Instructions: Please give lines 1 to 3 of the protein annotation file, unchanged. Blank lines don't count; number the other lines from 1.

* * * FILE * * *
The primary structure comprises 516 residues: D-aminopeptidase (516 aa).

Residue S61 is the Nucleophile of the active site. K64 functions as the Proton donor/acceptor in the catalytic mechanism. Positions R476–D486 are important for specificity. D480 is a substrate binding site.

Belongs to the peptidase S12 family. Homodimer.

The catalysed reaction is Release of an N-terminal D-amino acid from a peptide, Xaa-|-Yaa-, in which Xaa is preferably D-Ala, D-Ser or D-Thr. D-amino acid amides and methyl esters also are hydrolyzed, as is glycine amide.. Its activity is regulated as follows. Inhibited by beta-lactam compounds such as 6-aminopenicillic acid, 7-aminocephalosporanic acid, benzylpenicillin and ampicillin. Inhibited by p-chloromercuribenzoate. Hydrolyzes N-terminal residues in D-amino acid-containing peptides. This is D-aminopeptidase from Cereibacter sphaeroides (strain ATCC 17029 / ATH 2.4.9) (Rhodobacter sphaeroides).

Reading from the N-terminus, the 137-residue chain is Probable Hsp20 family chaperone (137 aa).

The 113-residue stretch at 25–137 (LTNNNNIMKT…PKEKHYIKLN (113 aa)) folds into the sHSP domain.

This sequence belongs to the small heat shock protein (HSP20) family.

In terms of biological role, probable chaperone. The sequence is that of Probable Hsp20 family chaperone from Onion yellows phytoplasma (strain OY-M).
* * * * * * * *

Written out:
The primary structure comprises 516 residues: D-aminopeptidase (516 aa).

Residue S61 is the Nucleophile of the active site. K64 functions as the Proton donor/acceptor in the catalytic mechanism. Positions R476–D486 are important for specificity. D480 is a substrate binding site.

Belongs to the peptidase S12 family. Homodimer.